“They stripped me naked and made me change into a prisoner’s uniform. There were other people in the cells there as well,” he said. “I asked if I could keep my underwear on, and they said no.”
After he had changed, he was once again handcuffed, with additional cuffs attached to his legs. He was blindfolded and taken to a basement, sat down at a desk and handed a blank sheet of paper.
“I was told to write the story of my life. Everything about myself, when I was born, where I went to school, everything.”
It took a few hours, he said: “In that building, you lose sense of time.”
What followed was three weeks of daily interrogation and torture, Saeed says.
“They would keep me blindfolded and tie my hands above my head,” he said. “And then they would hit me on my back and legs … with a leather strap. Once, I fell unconscious, I fell off the contraption.”
Every day, they would ask him about his political beliefs and accuse him of running a Facebook page that posted content critical of the Pakistani military, which has ruled the country for roughly half of its 70-year history.
“No matter what answer I gave, I was slapped for every answer.”
Saeed was one of five social media activists to be picked up within days of each other in early January. The men would later be accused of posting blasphemous material online, a charge that can carry both a judicial death sentence and the threat of murder by a mob in Pakistan.
The Pakistani government has repeatedly denied having any role in their disappearances. All of them were released by the end of January.
Saeed says he was held by members of an intelligence agency alongside at least two of those who were abducted during that time. During his three weeks of incarceration, he says he suffered a fracture in his right hand, a burst eardrum and bruises all over his body.
“After you are tortured, you realise there is nothing else that can be done to you – so you become a bit brave,” he said. “I asked why are you doing this; put us in front of a court if we have committed a crime.”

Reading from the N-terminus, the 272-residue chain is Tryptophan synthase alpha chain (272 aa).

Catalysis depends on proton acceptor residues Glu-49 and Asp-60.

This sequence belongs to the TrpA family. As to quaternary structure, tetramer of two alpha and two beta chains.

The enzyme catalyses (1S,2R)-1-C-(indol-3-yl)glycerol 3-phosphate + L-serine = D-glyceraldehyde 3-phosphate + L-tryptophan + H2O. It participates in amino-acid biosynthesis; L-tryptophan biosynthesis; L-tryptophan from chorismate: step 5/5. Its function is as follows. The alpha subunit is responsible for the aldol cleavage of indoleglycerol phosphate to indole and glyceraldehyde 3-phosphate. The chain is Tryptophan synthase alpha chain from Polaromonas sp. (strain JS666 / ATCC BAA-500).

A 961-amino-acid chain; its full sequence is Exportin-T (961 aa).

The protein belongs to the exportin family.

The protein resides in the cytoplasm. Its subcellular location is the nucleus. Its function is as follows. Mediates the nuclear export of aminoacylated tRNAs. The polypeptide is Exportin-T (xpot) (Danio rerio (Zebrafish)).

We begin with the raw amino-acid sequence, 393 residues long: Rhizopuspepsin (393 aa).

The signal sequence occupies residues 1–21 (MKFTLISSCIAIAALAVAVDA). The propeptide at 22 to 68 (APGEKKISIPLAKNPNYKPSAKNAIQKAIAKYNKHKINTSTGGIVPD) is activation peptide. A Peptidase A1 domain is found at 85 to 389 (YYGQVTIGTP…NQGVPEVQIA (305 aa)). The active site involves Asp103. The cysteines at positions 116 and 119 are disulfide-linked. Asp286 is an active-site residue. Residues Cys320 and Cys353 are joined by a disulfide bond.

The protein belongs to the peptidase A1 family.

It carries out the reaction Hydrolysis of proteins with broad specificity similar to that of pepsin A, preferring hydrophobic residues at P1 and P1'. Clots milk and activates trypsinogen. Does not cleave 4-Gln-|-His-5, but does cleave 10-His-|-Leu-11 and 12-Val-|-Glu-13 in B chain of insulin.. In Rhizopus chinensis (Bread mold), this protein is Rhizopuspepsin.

But there was no answer.
Saeed and several others were released from custody on January 27, after signing a confession and promising never to criticise Pakistan’s intelligence agencies again, or to speak to the media.
The next day, he fled back to Singapore, fearful that a mob may kill him over the blasphemy accusations that spread during the time he was in custody. At the time of Saeed’s incarceration, his family told Al Jazeera they had received multiple death threats by phone and over SMS.
The disappearances in January, and the subsequent crackdown by the FIA, has had a chilling effect on freedom of expression in Pakistan, say rights activists.
“I absolutely believe that the disappearances were aimed at silencing critiques,” said Dad, of the DRF.
“We clearly have seen self-censorship. We see people who were very vocal and who have bold opinions about the state machinery and the things they are doing, they have tamed down their voices. There is a lot of self-censorship. Lots of people reached out to us, especially political bloggers and activists, asking us if they say something, whether it comes under PECA.”
The government, however, disagrees with that assessment, claiming that authorities have been ordered to show restraint when taking on cases of dissent using the law.
“We have a policy, that despite the law, that until there is not a post that is at a very extreme level, then we neither allow an inquiry nor authorise any arrests,” Talal Chaudhry, minister of state for the interior, told Al Jazeera.
Asked to define what that “extreme level” would be, Chaudhry said it would entail harsh criticism of the state’s institutions, including the military, or material deemed to be blasphemous.
“As a policy and as a political party, we believe that there should be freedom of expression. But we have to look at this very carefully. First [there are] our religious beliefs … and second, if a military force is fighting against terrorism, and people are then [criticising] the martyrs of that force and you do not tackle it, then I think the force will be disheartened.”
Asked if the law and its application have an effect on free speech, the government is clear in its stance.
“It is very important to understand that in Pakistan … it is very clearly mentioned in Article 19 of the 1973 [constitution] that freedom of expression is conditional. It is conditional upon four or five things, including [not criticising] state institutions, friendly countries and some religious beliefs.”
For activists who are facing the full force of the law, however, the implications are clear.
“After all of this happened, of course I have been forced to change my online behaviour,” said Achakzai, the journalist. “Anything to do with raising questions about the government or law enforcement agencies, I have stopped doing that.”
Saeed, who has applied for asylum in the United Kingdom over fears for his family’s safety, says he, too, has started to self-censor, despite being in a foreign country.
“I could only stay [in Singapore] as long as the job existed. If it ended, even after five years, I would have to go back to Pakistan, and these allegations will be with me my whole life.
“I would have to go back to Pakistan, but I cannot do that. Killing me is a ticket to heaven for some people.”
Follow Asad Hashim on Twitter: @AsadHashim